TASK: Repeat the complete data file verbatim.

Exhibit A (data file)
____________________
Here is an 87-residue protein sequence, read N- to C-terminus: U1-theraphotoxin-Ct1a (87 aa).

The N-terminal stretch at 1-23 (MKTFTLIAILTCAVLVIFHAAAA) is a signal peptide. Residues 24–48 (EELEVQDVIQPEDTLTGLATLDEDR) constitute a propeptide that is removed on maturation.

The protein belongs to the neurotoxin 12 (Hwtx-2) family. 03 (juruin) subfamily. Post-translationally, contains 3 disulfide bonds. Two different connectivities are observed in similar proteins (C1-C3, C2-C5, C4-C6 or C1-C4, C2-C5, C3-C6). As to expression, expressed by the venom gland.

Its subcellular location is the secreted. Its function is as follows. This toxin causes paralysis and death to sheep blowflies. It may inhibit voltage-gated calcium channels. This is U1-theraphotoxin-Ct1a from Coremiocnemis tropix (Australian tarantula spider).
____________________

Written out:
Here is an 87-residue protein sequence, read N- to C-terminus: U1-theraphotoxin-Ct1a (87 aa).

The N-terminal stretch at 1-23 (MKTFTLIAILTCAVLVIFHAAAA) is a signal peptide. Residues 24–48 (EELEVQDVIQPEDTLTGLATLDEDR) constitute a propeptide that is removed on maturation.

The protein belongs to the neurotoxin 12 (Hwtx-2) family. 03 (juruin) subfamily. Post-translationally, contains 3 disulfide bonds. Two different connectivities are observed in similar proteins (C1-C3, C2-C5, C4-C6 or C1-C4, C2-C5, C3-C6). As to expression, expressed by the venom gland.

Its subcellular location is the secreted. Its function is as follows. This toxin causes paralysis and death to sheep blowflies. It may inhibit voltage-gated calcium channels. This is U1-theraphotoxin-Ct1a from Coremiocnemis tropix (Australian tarantula spider).